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Berlin Library returns Books looted by Nazis

Berlin's state library handed back 13 books stolen by the Nazis to the Jewish community Wednesday as the German government pledged to redouble its efforts to return looted cultural treasures.

The emotional ceremony came about thanks to a new drive to research the provenance of state holdings with the aim of restitution, German Culture Minister Bernd Neumann said.

"The 13 books being returned today preserve the memory of the Berlin Jewish community which was decimated and its members murdered or driven out," Neumann said. "That is why such projects are so important now and in the future."

The books returned at the event, held in the Centrum Judaicum cultural centre at Berlin's New Synagogue, included 19th and 20th century novels, history books, poetry collections, travel guides and bound newspaper volumes.

The yellowed pages bore fading stamps such as "Jewish Reading Room and Library Berlin" or "Jewish Community-Boys School Berlin". Many of the stamps had been simply covered over for more than six decades with the label of a German state institution.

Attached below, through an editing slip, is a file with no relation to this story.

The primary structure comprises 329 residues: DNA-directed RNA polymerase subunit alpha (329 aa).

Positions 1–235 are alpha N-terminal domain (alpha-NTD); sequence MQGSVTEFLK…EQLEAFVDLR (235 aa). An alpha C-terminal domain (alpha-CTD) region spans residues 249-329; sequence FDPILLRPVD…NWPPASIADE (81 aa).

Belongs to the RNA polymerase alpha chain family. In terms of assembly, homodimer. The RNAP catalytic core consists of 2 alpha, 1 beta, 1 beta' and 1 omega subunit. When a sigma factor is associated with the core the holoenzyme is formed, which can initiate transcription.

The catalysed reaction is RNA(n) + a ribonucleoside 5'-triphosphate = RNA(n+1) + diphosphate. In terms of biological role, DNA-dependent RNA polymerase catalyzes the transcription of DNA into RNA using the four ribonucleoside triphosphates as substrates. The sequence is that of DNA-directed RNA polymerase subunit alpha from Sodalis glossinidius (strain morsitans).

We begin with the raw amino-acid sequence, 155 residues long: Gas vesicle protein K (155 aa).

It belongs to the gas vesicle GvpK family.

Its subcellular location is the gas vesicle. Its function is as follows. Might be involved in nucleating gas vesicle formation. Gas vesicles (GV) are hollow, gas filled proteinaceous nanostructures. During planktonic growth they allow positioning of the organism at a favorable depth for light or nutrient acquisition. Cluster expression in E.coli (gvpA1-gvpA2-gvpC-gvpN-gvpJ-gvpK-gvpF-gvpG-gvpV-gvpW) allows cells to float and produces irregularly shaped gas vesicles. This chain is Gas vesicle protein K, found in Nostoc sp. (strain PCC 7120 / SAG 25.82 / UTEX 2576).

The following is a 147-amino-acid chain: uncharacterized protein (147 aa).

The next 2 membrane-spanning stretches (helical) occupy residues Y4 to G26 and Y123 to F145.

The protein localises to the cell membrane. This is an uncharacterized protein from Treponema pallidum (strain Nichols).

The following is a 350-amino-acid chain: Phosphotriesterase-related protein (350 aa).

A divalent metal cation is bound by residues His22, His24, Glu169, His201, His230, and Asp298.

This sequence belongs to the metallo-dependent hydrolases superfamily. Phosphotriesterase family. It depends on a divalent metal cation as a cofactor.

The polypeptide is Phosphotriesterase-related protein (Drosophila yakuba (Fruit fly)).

The library said the origin of about 200,000 of its volumes needed to be researched. About 25,000 books have been investigated in the last 10 years and 5,100 of them categorized as likely stolen under the Nazis, who systematically looted Jewish homes, businesses, synagogues, schools and community centers. Those books that were not torched or lost often found their way to German libraries.

More than 100 books have now been handed back to their rightful owners but the library estimates it will take another 10 years to complete the detective work.